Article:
The idea this week: how I learned a lot about my skills by testing my fit for operations work.

Like a lot of students, I spent much of my final year at university unsure what to do next. Should I pursue further studies, start out on a career path, or something else?

I was excited about having an impact with my career, and I thought I might be a good fit for policy work — which seemed like a way I could contribute to solving pressing world problems. I figured this would involve further studies, so I looked into applying for graduate school.

But I was probably deferring too much to my sense of what others thought would be high-impact work, rather than figuring out how I could best contribute over the course of my career. I ended up doing the 80,000 Hours career planning worksheet — and it helped me to generate a longer list of options and questions.

It pointed me toward something I hadn’t considered: doing something that would help me test my fit for lots of different kinds of work.

I realised that becoming athletic union president, a student representative role I’d long been interested in, would give me experience with different kinds of work. It involved marketing, policy writing, working in a bureaucracy, finance, event organisation, and more — what we often call operations management, a set of skills that is in high demand.

After considering other options, speaking to the current athletic union president, and weighing the pros and cons — like the fact that a role with a one-year term was pretty long for a test — I ran for the position and was elected.

Here’s how testing my fit in this role went:

  • I realised I was much more excited about working than doing further study. I loved having a busy to-do list, writing comms, and managing projects.
  • The role also helped me develop career capital, giving me skills and work experience I could draw on when I applied to other jobs in the future.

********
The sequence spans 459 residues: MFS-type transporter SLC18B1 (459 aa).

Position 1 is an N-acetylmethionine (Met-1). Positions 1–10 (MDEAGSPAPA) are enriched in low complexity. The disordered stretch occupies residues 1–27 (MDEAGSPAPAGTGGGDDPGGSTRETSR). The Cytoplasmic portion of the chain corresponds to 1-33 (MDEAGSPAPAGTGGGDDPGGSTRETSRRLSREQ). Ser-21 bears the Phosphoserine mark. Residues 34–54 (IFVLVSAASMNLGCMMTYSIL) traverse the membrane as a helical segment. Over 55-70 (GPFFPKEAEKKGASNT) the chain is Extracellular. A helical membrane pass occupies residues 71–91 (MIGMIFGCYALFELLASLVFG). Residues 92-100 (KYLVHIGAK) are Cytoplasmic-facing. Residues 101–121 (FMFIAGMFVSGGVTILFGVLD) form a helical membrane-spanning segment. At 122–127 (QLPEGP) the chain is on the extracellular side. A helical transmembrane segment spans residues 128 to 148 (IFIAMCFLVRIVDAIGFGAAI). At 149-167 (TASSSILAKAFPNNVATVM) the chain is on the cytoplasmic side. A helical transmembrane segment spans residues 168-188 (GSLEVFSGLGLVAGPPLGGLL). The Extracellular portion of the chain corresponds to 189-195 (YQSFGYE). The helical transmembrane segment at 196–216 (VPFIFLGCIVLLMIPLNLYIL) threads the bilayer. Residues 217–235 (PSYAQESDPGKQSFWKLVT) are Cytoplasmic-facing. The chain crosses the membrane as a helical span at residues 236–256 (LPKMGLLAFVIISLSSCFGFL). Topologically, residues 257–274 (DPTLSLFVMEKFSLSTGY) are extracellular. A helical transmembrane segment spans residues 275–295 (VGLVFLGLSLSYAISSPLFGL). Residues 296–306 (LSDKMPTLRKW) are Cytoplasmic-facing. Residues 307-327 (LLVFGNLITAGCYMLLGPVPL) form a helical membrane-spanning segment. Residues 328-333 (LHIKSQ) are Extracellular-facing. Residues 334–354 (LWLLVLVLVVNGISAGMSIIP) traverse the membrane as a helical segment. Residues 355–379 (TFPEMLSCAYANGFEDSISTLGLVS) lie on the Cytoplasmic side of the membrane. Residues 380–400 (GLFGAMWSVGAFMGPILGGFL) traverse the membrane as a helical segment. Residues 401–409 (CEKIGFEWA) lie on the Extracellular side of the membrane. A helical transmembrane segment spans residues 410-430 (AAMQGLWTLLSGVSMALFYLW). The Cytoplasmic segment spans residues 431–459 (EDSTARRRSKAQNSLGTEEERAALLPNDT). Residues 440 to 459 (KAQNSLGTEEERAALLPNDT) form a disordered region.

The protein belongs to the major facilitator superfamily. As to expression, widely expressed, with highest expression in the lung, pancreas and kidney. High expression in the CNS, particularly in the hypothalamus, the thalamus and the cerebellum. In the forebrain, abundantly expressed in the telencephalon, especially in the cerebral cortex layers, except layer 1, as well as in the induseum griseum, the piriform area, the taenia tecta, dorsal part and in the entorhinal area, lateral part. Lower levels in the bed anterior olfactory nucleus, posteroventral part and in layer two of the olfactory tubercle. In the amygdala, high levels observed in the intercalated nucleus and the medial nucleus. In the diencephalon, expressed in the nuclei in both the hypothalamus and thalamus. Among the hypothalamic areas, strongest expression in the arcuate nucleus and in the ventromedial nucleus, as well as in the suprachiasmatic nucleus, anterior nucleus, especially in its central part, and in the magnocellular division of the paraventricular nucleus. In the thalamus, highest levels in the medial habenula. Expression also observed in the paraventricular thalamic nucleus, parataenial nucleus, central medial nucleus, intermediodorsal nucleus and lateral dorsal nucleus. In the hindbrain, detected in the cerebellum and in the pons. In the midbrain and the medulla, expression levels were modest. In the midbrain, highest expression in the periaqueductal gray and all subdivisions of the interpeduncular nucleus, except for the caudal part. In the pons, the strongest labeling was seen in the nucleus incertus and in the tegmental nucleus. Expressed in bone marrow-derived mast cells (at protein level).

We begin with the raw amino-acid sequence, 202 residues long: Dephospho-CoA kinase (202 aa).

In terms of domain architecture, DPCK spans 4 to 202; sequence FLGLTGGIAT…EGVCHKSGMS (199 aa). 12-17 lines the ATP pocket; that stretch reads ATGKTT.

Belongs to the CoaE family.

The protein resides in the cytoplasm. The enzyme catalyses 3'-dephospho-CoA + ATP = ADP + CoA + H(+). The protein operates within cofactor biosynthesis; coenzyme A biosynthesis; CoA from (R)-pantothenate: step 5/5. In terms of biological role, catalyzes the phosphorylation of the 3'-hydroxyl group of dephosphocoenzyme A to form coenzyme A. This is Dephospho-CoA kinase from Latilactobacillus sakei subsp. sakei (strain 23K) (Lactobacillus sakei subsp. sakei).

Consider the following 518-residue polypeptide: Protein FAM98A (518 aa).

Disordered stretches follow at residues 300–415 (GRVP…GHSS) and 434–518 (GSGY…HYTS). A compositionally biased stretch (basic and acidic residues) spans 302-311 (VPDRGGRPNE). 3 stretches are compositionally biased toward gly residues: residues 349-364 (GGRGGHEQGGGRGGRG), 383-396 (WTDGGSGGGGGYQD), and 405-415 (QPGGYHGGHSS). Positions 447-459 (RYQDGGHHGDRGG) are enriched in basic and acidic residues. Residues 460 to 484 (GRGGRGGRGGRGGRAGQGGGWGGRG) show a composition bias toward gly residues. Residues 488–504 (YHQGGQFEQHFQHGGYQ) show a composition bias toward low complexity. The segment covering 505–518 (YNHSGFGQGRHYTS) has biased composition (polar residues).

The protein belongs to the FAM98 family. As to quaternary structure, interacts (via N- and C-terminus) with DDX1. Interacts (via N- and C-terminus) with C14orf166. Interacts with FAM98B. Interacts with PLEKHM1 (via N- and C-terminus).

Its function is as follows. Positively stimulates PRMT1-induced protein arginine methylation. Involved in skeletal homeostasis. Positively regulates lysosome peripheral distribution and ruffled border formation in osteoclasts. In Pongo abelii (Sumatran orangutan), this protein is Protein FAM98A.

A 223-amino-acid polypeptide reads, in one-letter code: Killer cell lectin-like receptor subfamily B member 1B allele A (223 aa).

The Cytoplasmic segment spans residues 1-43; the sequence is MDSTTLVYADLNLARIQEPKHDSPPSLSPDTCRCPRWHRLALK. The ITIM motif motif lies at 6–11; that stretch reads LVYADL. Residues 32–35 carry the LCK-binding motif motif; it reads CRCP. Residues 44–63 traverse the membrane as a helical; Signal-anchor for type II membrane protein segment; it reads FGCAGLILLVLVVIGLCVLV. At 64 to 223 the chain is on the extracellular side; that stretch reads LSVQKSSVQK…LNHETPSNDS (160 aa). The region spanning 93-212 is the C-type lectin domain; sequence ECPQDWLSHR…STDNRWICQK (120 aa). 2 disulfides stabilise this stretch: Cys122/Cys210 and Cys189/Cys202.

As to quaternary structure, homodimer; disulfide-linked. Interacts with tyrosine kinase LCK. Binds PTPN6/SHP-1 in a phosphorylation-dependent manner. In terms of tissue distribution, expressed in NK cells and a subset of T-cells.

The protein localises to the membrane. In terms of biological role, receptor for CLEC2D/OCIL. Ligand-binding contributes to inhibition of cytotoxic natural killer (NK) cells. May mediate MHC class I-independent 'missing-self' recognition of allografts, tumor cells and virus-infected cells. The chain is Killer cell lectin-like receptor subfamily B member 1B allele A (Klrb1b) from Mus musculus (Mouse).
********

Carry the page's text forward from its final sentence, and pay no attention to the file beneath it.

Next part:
• More unexpectedly, it revealed what I value in a working environment. For example, getting clear feedback and having opportunities for personal development are really important to me. Before having worked full time, I didn’t really know what I wanted most out of a job.
  • I personally struggled with the fact that I wasn’t contributing to a pressing problem right away even though I was passionate about the role. I reminded myself that gaining this experience and testing my fit was an important part of having an impactful career — and I was donating some of my income, because that was one of the ways for me to do good no matter my job.
  • Without doing this role, I don’t think I’d have considered applying for my current job in operations at 80,000 Hours. I learned what operations roles are like, that I can succeed in them, and that I felt really excited about the work.

I got pretty lucky — the first job I had after university was a good fit for me, and it helped me get a role at an organisation I love. One of my colleagues tried out at least three different career paths before coming to work here. You may have to try out a number of different roles before you find what works best for you, and you’ll need not only a Plan A, but a Plan B and even a Plan Z.

We have a lot of resources to help people who want to have a positive impact with their careers think about different options and possible paths. You can get started by checking out our career guide.

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